Hedging a Portfolio of Index Iron Condors


As a way of reducing risk from a downward move, could you recommend the
most appropriate hedge for a portfolio of index iron condors? I have
considered OTM puts, debit spreads, VIX calls & other calls on other
VIX products, even Gold & bond ETFs.




I apologize for the delayed response.

There is no 'most' appropriate method or adjusting iron condors.  For some traders the primary objective is to get rid of that risk.  For them, exiting the trade is often the simplest solution.

For others, finding a good method for keeping the trade alive – and worth owning – is the objective.  To do that, trades must be made that are appropriate for the given situation.

But – here is one piece of advice: To find the best hedge for an IBM position, try to trade IBM options.  For SPX spreads, try to hedge with SPX options.

Let's take a look at your suggestions:

1) OTM options come in two categories: 

a) Those that are farther OTM than the option you are already short.  Those puts help in a black swan dive.  Not otherwise.

Why don't they help 'otherwise?'  When you own any extra OTM options and look at a risk graph, you will see that the tails of the curve point to rapidly increasing profits.

That seems to provide all the risk protection needed. The problem with that scenario is the ticking clock.  Those puts and/or calls do provide great protection.  However, you are buying these options to protect an existing position, not to deliver a huge profit on a huge market move.  Sure, that would be a nice bonus, and if you want to own black swan protection, that's okay.

But here you seek a good hedge for your iron condor portfolio.  With the iron condor, you plan to hold the trade for a while.  When you plan to hold until expiration or plan to exit sooner doesn't matter here.  The point is that as time goes by, the effectiveness of those OTM puts  that you bought or protection decreases.  They still serve as black swan protection, but do almost nothing to cut losses as your short option becomes ATM or moves ITM.

Quick example:  you are short the 900 calls.  If you buy some 920 calls, the upside looks great.  But consider that it's expiration week and the index is 895 to 905.  Your original position is causing pain (if you still own it).  And you may still own it, being mesmerized by the risk graph that shows how well you do on a move to 930.  But a move to the 910 area is a lot more likely than a  move to 930.  And time is short.  Thus, if the market trickles higher, not only does your iron condor threaten to lose the maximum, but the options you own for protection are quickly fading to zero.  The worst possible result:  Insurance is a total loss and so is the original trade.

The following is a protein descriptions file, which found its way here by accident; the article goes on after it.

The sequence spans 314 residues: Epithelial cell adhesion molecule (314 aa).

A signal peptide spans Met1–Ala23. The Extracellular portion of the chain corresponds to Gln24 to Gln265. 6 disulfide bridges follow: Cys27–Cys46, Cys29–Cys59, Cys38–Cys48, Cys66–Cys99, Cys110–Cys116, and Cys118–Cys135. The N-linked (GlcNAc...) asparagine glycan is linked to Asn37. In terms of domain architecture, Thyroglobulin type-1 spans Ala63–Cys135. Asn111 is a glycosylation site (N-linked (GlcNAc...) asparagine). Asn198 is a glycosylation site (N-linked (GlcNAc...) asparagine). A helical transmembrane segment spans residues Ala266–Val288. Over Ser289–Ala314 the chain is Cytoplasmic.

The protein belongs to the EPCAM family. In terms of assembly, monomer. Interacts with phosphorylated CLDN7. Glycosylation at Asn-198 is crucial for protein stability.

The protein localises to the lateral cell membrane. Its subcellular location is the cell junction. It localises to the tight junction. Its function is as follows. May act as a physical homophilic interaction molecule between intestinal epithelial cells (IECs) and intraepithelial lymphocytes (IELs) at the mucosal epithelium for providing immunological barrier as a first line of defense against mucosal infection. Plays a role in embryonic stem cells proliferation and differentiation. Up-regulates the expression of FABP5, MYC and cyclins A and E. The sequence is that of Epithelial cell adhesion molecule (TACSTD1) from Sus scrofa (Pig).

For this reason, I do not recommend buying options that are farther OTM than your shorts – when your objective is protection. 

b) Those that are less far OTM than your current short options.  These are wonderful options to own, and afford fantastic protection.  But – they are probably more expensive than you are willing to pay.

In the example, if you owned 880 or 890
calls (bought before the market moved near 900), you would own REAL
protection.  It may be insufficient to prevent a loss, but those options
will have real value if and when the iron condor gets into trouble.

The price of these options can be reduced by applying the kite spread.  Before using kites, be absolutely positive that you understand risk as expiration nears.  Study those risk graphs.  This trade can be tricky to handle.

2) Debit spreads – which are less far OTM than your short put – help.  But they offer limited protection.  Many times the cost is too high for limited protection, but it does help.

In the example, you could buy 880/890 call spreads as partial protection.  The obvious limitation of this method is that this spread can only move to 10 points, and that may be far too little protection.  But it is one way to hedge – if it appeals to you. 

Warning:  If you pay a big price for these, then the profit potential is too small to do you any good.  If I buy these, I consider $4 for a 10-point spread to be as far as I am willing to go.

3) When looking for a debit spread to purchase, do not eliminate the spread you are currently short.  Even though that would close the trade, if that is the best spread to buy, then buy that one and lock in the loss.  Don't buy the wrong spread just to keep a poor position alive.